Album Review – La Coka Nostra


La Coka Nostra

“A Brand You Can Trust”

(Uncle Howie Records)

Riding through today’s stage-managed rap world like a bunch of Hip-Hop obsessed Hell’s Angels with b-boy attitude, bi-coastal collective La Coka Nostra appear determined to deliver that raw uncut to your gut by putting their own unique spin on the concept of hardcore beats and rhymes.

Consisting of former House Of Pain members Everlast, Danny Boy and DJ Lethal, with Non-Phixion’s self-proclaimed cult leader Ill Bill and Boston underground champ Slaine filling out the ranks, LCN do a good job of joining the creative dots between their own individual musical backgrounds, from House Of Pain’s sometimes rock-influenced flavour, to Everlast’s folksy Whitey Ford solo material, on to Non-Phixion’s militant East Coast boom-bap. With such diverse sonic ingredients in the melting pot it would be easy to assume that “A Brand You Can Trust” sounds like a directionless mess, yet whilst unpredictable, it stands as one of the most entertaining hip-hop albums to be released in recent times.

Anchored by Everlast’s gruff, barroom-brawl wordplay and Ill Bill’s conspiracy-fuelled lyrical darts, La Coka Nostra, like many other great groups before them, draw the listener deep into their world, which in this case is a lawless place filled with scowls, guns, social decay and political unrest. Opening with the crunchy electric guitars of “Bloody Sunday”, LCN welcome listeners “to hell” with the Devil himself on-hand to “open the gate”, whilst “The Stain” finds Everlast in Whitey Ford mode, crooning a melancholy hook that warns of the dangers of chasing dreams in the City Of Angels only to end up living out your worst nightmares. “I’m An American” slashes open the underbelly of US society with a rusty razor blade, highlighting the hypocrisy found in the Land Of The Free over tense, piano-led production.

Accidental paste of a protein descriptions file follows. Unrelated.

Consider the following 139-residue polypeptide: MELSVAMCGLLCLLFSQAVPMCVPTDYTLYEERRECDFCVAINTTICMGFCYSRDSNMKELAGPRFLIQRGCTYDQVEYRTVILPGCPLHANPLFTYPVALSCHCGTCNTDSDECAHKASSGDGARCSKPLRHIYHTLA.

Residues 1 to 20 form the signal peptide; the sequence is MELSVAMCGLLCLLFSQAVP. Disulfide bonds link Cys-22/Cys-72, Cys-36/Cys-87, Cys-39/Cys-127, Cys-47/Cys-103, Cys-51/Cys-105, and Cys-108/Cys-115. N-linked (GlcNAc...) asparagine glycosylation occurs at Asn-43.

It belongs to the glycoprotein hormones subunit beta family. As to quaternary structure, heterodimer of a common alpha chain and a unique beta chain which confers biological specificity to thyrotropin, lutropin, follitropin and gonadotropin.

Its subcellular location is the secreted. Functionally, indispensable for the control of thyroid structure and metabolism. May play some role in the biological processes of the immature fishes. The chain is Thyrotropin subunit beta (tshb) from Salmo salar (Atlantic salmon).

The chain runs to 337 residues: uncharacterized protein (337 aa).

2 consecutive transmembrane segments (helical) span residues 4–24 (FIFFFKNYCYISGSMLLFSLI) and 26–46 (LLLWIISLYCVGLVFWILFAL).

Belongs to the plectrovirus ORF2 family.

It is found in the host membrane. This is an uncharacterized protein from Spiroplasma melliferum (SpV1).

Elsewhere, the Alchemist-produced “Choose Your Side” boasts a hypnotic vocal sample and a blazing verse from UGK’s Bun B, whilst the thunderous beats and chest-thumping boasts of the previously-released “That’s Coke” offer the perfect rowdy soundtrack for a street riot.

A boisterous mixture of rap, rock, violence, irony, ignorance, political comment, paranoia, drugs, alcohol, humour and testosterone, “A Brand You Can Trust” is a potent sonic hit from the bong that goes straight to the head. Brutal music for ugly times.

Ryan Proctor

2 responses to “Album Review – La Coka Nostra

  1. it’s great music ….. but it’s not just music. it’s a movement with a legion of crazy ass peckerwoods who were living the la coka nostra way before la coka nostra was even established and have now embraced la coka nostra as an accurate representation of their ways. It’s a beautiful thing

  2. I had kind of backed off rap a bit. It seemed all the same and that no one ras really banging it hard, socially relevant, or just plain relavent. I was skating today with “THATS COKE” cranking and was just killing it. This album is not what we’ve heard, not what we’ve seen. you need to listen, it’s obscene, mean and evergreen.

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